(The Center Square) – Do gas stoves cause respiratory problems?
A new comprehensive literature review, “The Effects of Cooking on Residential Indoor Air Quality: A Critical Review of the Literature with an Emphasis on the Use of Natural Gas Appliances”, conducted by Catalyst Environmental Solutions says they do not.
The analysis said natural gas is, “not a significant determinant of residential indoor air quality.” It noted that the food type is more important than the fuel used to cook it.
The report says that people should use proper ventilation when cooking to protect their health and consider other factors like the type of food, the oil used to cook the food, plus the temperature and time used to cook food.
The review looked at several peer-reviewed studies and government assessments. It said many are used in California and other states to falsely claim that gas stoves harm respiratory health. The analysis was paid for by the California Restaurant Association and the California Building Industry Association and was not funded by the appliance industry.
“As the analysis shows, many of these studies actually demonstrate that proper ventilation during gas or electric cooking is an effective way to ensure safety,” a press release promoting the study said.
The study comes as lawmakers across the country are proposing restrictions on natural gas stoves, ovens, and other appliances; the move would negatively impact consumers and businesses in California, according to the report.
“California’s world-class restaurants rely on gas cooking to prepare meals inspired by cuisines from around the world,” Jot Condie, President and CEO of the California Restaurant Association, said in the release. “We have expressed concern that misleading health claims about flame cooking could inform bad policies and harm California restaurants. Regulatory decisions need to be based on sound science, and this analysis shows – by reviewing decades of research – that natural gas cooking is safe and there is no credible evidence to support health claims against this essential element of California’s restaurant industry.” The CRA has sued Berkeley over its restrictions on gas appliances.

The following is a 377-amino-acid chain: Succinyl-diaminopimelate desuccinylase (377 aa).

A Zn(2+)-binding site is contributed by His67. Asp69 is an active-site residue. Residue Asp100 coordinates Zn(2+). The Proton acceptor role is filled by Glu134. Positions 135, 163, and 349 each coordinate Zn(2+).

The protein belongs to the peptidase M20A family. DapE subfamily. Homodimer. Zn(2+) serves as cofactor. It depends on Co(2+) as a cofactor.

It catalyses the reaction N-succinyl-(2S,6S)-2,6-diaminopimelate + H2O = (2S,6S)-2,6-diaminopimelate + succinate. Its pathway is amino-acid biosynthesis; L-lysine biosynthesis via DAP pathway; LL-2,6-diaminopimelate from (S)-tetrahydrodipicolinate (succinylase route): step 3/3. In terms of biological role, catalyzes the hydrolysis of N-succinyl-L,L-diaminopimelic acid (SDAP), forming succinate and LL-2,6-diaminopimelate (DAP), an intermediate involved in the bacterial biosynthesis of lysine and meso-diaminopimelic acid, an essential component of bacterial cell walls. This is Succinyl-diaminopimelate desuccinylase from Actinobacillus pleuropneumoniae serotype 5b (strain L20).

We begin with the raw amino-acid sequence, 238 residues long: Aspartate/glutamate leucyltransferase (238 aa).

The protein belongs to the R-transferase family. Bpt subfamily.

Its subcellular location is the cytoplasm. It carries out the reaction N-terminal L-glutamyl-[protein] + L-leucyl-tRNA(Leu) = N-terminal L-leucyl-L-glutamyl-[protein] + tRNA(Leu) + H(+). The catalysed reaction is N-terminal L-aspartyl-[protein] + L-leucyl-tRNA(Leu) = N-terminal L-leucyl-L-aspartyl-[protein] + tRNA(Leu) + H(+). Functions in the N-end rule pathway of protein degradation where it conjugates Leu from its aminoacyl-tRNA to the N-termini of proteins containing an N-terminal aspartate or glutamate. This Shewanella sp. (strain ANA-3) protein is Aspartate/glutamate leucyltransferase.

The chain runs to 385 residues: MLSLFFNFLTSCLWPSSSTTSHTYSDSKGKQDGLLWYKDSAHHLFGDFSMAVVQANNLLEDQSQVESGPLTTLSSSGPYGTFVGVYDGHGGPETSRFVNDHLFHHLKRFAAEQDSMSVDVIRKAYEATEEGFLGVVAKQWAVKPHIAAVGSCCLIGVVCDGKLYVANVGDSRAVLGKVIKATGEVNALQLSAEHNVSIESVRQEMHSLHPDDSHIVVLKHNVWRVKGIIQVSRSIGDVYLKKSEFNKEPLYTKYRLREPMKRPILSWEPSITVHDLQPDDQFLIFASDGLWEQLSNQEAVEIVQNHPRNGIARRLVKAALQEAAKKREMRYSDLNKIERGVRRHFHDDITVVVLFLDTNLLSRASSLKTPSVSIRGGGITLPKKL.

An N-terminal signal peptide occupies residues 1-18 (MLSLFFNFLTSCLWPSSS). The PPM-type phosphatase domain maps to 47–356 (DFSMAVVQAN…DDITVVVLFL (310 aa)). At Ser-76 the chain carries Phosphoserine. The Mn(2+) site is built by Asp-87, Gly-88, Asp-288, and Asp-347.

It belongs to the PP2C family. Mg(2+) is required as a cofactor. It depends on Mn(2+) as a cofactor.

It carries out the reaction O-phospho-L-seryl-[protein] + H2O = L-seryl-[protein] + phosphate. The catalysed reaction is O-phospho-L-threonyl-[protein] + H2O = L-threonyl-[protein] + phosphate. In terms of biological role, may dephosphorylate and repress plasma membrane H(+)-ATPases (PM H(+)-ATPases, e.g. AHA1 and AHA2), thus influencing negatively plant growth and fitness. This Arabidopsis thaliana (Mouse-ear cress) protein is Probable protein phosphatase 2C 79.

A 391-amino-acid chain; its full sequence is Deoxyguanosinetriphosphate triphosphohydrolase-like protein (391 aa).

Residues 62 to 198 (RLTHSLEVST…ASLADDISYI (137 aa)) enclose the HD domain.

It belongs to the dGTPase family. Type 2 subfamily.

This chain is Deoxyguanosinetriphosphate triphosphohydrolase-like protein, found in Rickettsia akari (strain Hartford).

Dan Dunmoyer, President and CEO of the California Building Industry Association, added that putting restrictions on natural gas appliances, including stoves, would make homeownership less attainable for California residents.
“Increasing access to homeownership opportunities for all Californians requires sensible policies that balance concern for the environment with the cost, as well as consumer choice,” Dunmoyer said in the release. ”Natural gas appliances continue to be the top choice among home buyers, yet restrictions on natural gas access proposed by California municipalities are removing that choice. The science shows natural gas appliances pose no credible health risk with the required ventilation, and prohibiting these popular features in a home will only raise the cost of homeownership and put greater strain on an increasingly fragile electric grid.”
Additionally, Dr. Dan Tormey, president of Catalyst Environmental Solutions and chief author of the report, said the media has been misleading the public.
“Our review finds that the type of appliance used to cook food indoors – natural gas or electric – is not a significant determinant of indoor air quality,” Dr. Tormey said in the press release. “While recent media reports have suggested studies are increasingly showing a link between gas cooking and respiratory illnesses, our review of those and other studies does not support that narrative. We find the body of research on cooking and indoor air quality points toward the value of proper ventilation, regardless of whether an electric or gas stove is used.”
Tom Joyce is a contributor to The Center Square.
Originally published by The Center Square. Republished with permission.
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